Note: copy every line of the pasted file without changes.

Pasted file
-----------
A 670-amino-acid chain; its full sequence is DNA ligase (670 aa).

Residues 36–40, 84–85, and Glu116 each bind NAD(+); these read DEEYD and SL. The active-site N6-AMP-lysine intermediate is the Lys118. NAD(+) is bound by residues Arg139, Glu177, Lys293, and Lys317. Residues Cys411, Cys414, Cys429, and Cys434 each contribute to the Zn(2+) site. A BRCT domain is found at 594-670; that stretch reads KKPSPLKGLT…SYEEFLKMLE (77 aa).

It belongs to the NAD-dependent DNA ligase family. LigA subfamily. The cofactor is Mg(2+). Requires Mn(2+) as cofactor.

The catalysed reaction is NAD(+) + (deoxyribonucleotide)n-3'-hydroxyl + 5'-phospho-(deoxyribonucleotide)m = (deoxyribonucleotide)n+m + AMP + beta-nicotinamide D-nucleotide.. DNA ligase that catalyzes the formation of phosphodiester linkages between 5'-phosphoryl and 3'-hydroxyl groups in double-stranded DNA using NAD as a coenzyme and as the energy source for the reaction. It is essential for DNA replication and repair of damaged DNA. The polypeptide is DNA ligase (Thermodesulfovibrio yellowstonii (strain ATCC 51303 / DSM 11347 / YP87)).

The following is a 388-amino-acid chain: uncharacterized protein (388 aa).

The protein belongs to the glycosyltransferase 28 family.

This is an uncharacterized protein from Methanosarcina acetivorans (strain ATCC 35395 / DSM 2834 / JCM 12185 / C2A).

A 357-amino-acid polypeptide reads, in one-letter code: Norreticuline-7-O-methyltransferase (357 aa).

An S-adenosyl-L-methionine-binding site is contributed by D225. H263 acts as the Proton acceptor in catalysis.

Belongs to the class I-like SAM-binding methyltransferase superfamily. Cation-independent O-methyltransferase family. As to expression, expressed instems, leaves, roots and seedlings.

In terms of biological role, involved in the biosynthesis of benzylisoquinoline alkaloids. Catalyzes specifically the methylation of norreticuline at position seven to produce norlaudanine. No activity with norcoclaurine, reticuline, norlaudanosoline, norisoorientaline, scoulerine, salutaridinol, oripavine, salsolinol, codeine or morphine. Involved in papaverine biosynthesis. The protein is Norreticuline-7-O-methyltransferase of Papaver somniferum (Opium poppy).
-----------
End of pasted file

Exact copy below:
A 670-amino-acid chain; its full sequence is DNA ligase (670 aa).

Residues 36–40, 84–85, and Glu116 each bind NAD(+); these read DEEYD and SL. The active-site N6-AMP-lysine intermediate is the Lys118. NAD(+) is bound by residues Arg139, Glu177, Lys293, and Lys317. Residues Cys411, Cys414, Cys429, and Cys434 each contribute to the Zn(2+) site. A BRCT domain is found at 594-670; that stretch reads KKPSPLKGLT…SYEEFLKMLE (77 aa).

It belongs to the NAD-dependent DNA ligase family. LigA subfamily. The cofactor is Mg(2+). Requires Mn(2+) as cofactor.

The catalysed reaction is NAD(+) + (deoxyribonucleotide)n-3'-hydroxyl + 5'-phospho-(deoxyribonucleotide)m = (deoxyribonucleotide)n+m + AMP + beta-nicotinamide D-nucleotide.. DNA ligase that catalyzes the formation of phosphodiester linkages between 5'-phosphoryl and 3'-hydroxyl groups in double-stranded DNA using NAD as a coenzyme and as the energy source for the reaction. It is essential for DNA replication and repair of damaged DNA. The polypeptide is DNA ligase (Thermodesulfovibrio yellowstonii (strain ATCC 51303 / DSM 11347 / YP87)).

The following is a 388-amino-acid chain: uncharacterized protein (388 aa).

The protein belongs to the glycosyltransferase 28 family.

This is an uncharacterized protein from Methanosarcina acetivorans (strain ATCC 35395 / DSM 2834 / JCM 12185 / C2A).

A 357-amino-acid polypeptide reads, in one-letter code: Norreticuline-7-O-methyltransferase (357 aa).

An S-adenosyl-L-methionine-binding site is contributed by D225. H263 acts as the Proton acceptor in catalysis.

Belongs to the class I-like SAM-binding methyltransferase superfamily. Cation-independent O-methyltransferase family. As to expression, expressed instems, leaves, roots and seedlings.

In terms of biological role, involved in the biosynthesis of benzylisoquinoline alkaloids. Catalyzes specifically the methylation of norreticuline at position seven to produce norlaudanine. No activity with norcoclaurine, reticuline, norlaudanosoline, norisoorientaline, scoulerine, salutaridinol, oripavine, salsolinol, codeine or morphine. Involved in papaverine biosynthesis. The protein is Norreticuline-7-O-methyltransferase of Papaver somniferum (Opium poppy).